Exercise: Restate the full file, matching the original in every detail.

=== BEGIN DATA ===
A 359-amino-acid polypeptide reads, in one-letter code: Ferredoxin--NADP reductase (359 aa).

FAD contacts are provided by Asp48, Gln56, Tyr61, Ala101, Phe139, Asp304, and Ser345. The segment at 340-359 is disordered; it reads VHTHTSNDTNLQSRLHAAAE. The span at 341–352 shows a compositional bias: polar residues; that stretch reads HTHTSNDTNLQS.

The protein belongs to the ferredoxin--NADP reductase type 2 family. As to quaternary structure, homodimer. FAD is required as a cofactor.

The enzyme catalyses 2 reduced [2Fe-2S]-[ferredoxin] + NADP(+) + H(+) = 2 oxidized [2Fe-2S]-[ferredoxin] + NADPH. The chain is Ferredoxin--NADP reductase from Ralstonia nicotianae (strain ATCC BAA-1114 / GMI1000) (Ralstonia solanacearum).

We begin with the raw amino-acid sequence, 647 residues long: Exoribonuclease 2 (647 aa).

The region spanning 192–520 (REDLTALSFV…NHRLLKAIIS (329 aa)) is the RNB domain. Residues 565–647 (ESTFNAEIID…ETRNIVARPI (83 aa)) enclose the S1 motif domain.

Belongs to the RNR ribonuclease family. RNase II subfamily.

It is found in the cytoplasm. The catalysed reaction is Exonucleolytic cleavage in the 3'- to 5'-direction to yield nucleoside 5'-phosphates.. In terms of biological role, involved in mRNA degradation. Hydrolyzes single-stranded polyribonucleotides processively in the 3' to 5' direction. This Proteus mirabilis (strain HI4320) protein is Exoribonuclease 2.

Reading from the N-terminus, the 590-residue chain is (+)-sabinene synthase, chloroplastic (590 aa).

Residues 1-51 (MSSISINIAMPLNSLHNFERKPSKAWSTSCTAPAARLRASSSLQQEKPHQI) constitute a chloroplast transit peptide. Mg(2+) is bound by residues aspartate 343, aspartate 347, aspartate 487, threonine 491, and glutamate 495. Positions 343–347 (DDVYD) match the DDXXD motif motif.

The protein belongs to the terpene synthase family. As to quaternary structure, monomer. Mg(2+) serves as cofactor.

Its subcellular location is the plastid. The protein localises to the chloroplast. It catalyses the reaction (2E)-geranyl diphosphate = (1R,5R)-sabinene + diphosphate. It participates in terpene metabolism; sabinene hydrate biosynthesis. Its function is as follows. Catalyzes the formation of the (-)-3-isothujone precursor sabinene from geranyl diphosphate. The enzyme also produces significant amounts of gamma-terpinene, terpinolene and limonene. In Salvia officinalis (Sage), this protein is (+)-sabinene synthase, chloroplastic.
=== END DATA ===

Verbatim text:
A 359-amino-acid polypeptide reads, in one-letter code: Ferredoxin--NADP reductase (359 aa).

FAD contacts are provided by Asp48, Gln56, Tyr61, Ala101, Phe139, Asp304, and Ser345. The segment at 340-359 is disordered; it reads VHTHTSNDTNLQSRLHAAAE. The span at 341–352 shows a compositional bias: polar residues; that stretch reads HTHTSNDTNLQS.

The protein belongs to the ferredoxin--NADP reductase type 2 family. As to quaternary structure, homodimer. FAD is required as a cofactor.

The enzyme catalyses 2 reduced [2Fe-2S]-[ferredoxin] + NADP(+) + H(+) = 2 oxidized [2Fe-2S]-[ferredoxin] + NADPH. The chain is Ferredoxin--NADP reductase from Ralstonia nicotianae (strain ATCC BAA-1114 / GMI1000) (Ralstonia solanacearum).

We begin with the raw amino-acid sequence, 647 residues long: Exoribonuclease 2 (647 aa).

The region spanning 192–520 (REDLTALSFV…NHRLLKAIIS (329 aa)) is the RNB domain. Residues 565–647 (ESTFNAEIID…ETRNIVARPI (83 aa)) enclose the S1 motif domain.

Belongs to the RNR ribonuclease family. RNase II subfamily.

It is found in the cytoplasm. The catalysed reaction is Exonucleolytic cleavage in the 3'- to 5'-direction to yield nucleoside 5'-phosphates.. In terms of biological role, involved in mRNA degradation. Hydrolyzes single-stranded polyribonucleotides processively in the 3' to 5' direction. This Proteus mirabilis (strain HI4320) protein is Exoribonuclease 2.

Reading from the N-terminus, the 590-residue chain is (+)-sabinene synthase, chloroplastic (590 aa).

Residues 1-51 (MSSISINIAMPLNSLHNFERKPSKAWSTSCTAPAARLRASSSLQQEKPHQI) constitute a chloroplast transit peptide. Mg(2+) is bound by residues aspartate 343, aspartate 347, aspartate 487, threonine 491, and glutamate 495. Positions 343–347 (DDVYD) match the DDXXD motif motif.

The protein belongs to the terpene synthase family. As to quaternary structure, monomer. Mg(2+) serves as cofactor.

Its subcellular location is the plastid. The protein localises to the chloroplast. It catalyses the reaction (2E)-geranyl diphosphate = (1R,5R)-sabinene + diphosphate. It participates in terpene metabolism; sabinene hydrate biosynthesis. Its function is as follows. Catalyzes the formation of the (-)-3-isothujone precursor sabinene from geranyl diphosphate. The enzyme also produces significant amounts of gamma-terpinene, terpinolene and limonene. In Salvia officinalis (Sage), this protein is (+)-sabinene synthase, chloroplastic.